Are unpaid bills and mounting debts causing you endless stress? You’re not alone. Even hardworking individuals and families can find themselves in quicksand-like debt situations. Constant harassment from creditors, lawsuits, wage garnishments, and home foreclosures can leave you feeling overwhelmed and powerless.
But there is hope for a better financial future. The Illinois law recognizes that sometimes good people fall on hard times, and filing for bankruptcy can be a fresh start towards stability. Our Chicago bankruptcy attorneys at Swietkowski & Swietkowski, P.C., understand the complexities of filing for bankruptcy relief under Chapter 7, Chapter 11, and Chapter 13 of the Bankruptcy Code..
At Swietkowski & Swietkowski, P.C., we have helped countless clients find relief from their financial struggles, including credit card debt, business debt, tax debt, medical bills, and more. Let us tailor our services to meet your unique needs and guide you towards a brighter future.
Types of Bankruptcy in Chicago
Bankruptcy is a legal process that can help individuals and businesses struggling with overwhelming debt. It’s like a financial reset button that provides protection from creditors and can help eliminate some or all of your debts. When someone files for bankruptcy, they become the debtor, and the people or businesses they owe money to are called creditors.
Filing for bankruptcy in Chicago triggers an “automatic stay,” which is a legal order that stops creditors from collecting payment or taking legal action against the debtor. This can provide a huge relief to debtors who are dealing with constant harassment from creditors, such as numerous letters and incessant phone calls. Depending on the type of bankruptcy, some or all of your debts may also be discharged, meaning you no longer have to pay them.
There are three main types of bankruptcies for individuals and businesses: Chapter 7, Chapter 11, and Chapter 13. These are named after the chapters of the U.S. Bankruptcy Code under which they are filed. Each type serves different purposes and has specific eligibility requirements.
Chapter 7 Bankruptcy
Chapter 7, also known as “liquidation” or “straight” bankruptcy, is the most common form of bankruptcy in Chicago for people with limited assets. It allows eligible debtors to discharge (wipe out) most of their unsecured debts, such as credit card debt, medical bills, and personal loans.
The Bankruptcy Code allows the debtors to keep some or all of their assets, through the use of Illinois specific exemption laws, including a primary residence, car, or personal belongings, up to certain limits. If the assets are above the exemption limits, debtors may have to sell some of their non-exempt assets to pay off creditors. To qualify for this bankruptcy, debtors must pass a “means test,” which considers their income, expenses, and family size.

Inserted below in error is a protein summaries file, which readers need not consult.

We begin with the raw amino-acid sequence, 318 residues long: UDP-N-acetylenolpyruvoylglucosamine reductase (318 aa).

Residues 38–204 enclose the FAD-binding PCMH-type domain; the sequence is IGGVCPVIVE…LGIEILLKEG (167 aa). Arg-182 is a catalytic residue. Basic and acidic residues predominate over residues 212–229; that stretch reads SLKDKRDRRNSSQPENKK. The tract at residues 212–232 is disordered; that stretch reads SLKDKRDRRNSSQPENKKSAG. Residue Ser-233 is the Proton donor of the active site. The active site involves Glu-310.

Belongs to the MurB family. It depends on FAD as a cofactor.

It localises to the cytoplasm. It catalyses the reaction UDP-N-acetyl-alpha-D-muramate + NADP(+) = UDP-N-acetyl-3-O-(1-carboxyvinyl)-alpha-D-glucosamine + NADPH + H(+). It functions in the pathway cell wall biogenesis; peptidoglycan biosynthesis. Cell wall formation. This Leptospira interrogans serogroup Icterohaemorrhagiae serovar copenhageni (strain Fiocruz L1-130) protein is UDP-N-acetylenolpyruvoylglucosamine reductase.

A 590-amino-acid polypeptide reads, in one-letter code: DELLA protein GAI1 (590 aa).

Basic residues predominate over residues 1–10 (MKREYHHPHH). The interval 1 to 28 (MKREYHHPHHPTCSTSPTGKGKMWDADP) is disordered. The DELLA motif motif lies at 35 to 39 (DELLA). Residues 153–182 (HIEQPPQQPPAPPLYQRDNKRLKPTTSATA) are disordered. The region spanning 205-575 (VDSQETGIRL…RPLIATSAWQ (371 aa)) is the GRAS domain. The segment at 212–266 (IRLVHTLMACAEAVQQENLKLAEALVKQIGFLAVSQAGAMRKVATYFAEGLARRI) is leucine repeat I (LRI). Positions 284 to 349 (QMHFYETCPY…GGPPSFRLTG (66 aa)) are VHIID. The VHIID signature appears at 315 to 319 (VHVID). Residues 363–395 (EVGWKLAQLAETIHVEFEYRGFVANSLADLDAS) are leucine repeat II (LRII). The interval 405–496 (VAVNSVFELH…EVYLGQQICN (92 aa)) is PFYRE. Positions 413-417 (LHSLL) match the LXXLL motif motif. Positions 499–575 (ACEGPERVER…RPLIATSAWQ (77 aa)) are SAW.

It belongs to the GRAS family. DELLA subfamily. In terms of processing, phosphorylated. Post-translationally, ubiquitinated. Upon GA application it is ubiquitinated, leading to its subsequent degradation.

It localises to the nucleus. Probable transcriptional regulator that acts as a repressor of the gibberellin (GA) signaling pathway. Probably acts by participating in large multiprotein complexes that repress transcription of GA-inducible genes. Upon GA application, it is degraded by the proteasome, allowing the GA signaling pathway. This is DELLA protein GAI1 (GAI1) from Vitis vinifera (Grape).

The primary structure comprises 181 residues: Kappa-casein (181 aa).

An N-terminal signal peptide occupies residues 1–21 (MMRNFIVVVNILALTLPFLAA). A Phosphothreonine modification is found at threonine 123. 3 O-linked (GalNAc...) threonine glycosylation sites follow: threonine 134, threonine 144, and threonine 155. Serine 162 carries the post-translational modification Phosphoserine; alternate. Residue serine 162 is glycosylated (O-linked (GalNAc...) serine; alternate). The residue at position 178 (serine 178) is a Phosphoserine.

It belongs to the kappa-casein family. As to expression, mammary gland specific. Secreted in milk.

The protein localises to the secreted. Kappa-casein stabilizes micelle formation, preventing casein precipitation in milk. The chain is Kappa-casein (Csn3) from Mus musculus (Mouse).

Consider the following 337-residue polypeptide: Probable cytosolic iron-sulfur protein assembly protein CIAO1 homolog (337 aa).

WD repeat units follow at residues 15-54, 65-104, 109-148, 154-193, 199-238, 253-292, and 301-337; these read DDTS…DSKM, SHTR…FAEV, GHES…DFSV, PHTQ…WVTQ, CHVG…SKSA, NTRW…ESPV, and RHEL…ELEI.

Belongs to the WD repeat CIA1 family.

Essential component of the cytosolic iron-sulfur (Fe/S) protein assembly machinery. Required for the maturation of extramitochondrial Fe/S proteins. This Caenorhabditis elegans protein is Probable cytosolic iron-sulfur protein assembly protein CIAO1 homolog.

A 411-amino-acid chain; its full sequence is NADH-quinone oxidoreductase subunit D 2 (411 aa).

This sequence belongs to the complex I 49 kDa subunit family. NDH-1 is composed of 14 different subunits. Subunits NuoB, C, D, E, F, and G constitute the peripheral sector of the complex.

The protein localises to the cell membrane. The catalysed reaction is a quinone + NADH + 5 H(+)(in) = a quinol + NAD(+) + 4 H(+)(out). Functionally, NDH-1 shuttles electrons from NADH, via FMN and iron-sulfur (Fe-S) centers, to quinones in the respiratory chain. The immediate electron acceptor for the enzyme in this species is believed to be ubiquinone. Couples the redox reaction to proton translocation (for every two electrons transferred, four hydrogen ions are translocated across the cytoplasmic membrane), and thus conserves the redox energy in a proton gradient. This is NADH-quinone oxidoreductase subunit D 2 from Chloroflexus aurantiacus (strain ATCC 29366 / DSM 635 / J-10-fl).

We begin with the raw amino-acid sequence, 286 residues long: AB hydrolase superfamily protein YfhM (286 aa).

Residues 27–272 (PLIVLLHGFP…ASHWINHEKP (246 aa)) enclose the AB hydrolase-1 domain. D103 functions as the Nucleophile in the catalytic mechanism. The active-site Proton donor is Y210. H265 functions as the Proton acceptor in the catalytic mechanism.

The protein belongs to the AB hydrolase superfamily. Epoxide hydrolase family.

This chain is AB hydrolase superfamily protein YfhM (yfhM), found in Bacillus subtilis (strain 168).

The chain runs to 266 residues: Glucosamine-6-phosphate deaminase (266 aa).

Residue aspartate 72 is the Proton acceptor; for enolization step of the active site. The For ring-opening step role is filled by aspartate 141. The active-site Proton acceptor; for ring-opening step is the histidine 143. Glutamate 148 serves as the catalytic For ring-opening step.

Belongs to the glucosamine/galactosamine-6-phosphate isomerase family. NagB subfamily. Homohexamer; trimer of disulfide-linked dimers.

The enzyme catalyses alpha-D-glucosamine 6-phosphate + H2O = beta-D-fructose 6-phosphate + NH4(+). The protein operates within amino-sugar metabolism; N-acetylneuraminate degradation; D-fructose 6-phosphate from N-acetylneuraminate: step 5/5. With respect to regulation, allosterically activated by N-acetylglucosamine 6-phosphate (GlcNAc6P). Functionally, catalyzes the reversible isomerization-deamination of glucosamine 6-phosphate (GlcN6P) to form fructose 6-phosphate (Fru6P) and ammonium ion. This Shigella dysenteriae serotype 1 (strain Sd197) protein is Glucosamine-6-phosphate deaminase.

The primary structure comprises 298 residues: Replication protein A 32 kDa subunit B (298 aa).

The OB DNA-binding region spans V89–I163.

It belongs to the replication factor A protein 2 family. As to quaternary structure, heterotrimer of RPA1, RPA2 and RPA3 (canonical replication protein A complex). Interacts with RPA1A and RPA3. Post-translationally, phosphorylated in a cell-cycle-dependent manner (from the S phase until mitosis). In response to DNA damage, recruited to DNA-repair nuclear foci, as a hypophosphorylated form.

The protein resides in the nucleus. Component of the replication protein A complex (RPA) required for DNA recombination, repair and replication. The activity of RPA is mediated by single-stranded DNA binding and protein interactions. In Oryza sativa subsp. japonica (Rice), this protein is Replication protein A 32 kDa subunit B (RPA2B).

Chapter 11 Bankruptcy
Chapter 11 bankruptcy, typically used by businesses, is a complex reorganization process that allows companies to restructure their debts and continue operating. Individuals with significant debts and assets may also file for Chapter 11.
Under this chapter, the debtor proposes a reorganization plan to repay creditors over time while preserving the business. The debtor remains in control of the business as a “debtor in possession,” subject to the supervision of the bankruptcy court. Creditors and the court must approve the reorganization plan for it to be confirmed.
Chapter 13 Bankruptcy
Also known as “wage earner’s” bankruptcy,Chapter 13 is designed for individuals with regular income who want to pay off their debts over time. In this type of bankruptcy, debtors propose a repayment plan that typically lasts three to five years, during which they make monthly payments to a bankruptcy trustee who then distributes the funds to creditors.
Chapter 13 allows debtors to keep their property, including homes and cars, as long as they continue making payments under the plan. To qualify for Chapter 13, debtors must have a regular income and meet specific debt limits outlined in the Bankruptcy Code.
The bankruptcy process in Illinois is governed by both federal and state laws, including the U.S. Bankruptcy Code and Illinois exemption laws. These laws can be extremely complicated, making it important to consult with a knowledgeable bankruptcy lawyer in Chicago, IL, to determine the best course of action for your specific situation.
Reasons to File for Bankruptcy
Here are a few reasons why you might consider filing for bankruptcy:
It can eliminate most of your unsecured debts, such as medical bills, credit card debt, and personal loans, providing you with a clean financial slate.
Automatic stay: When you file for bankruptcy, an automatic stay goes into effect, instantly stopping most collection actions, including harassing phone calls, wage garnishments, lawsuits, and foreclosure proceedings.
Protection of assets: Depending on the type of bankruptcy filed and the applicable exemption laws, you may be able to protect most of your important assets, such as your home, car, and personal belongings, from liquidation.
Repayment plan: In a Chapter 13 bankruptcy, you can create a manageable repayment plan to pay off your debts over a period of three to five years. This can help you retain assets, such as your home or car, that might otherwise be lost in a Chapter 7 bankruptcy.
Relief from creditor harassment: Filing for bankruptcy provides relief from aggressive collection tactics by creditors and collection agencies, giving you peace of mind.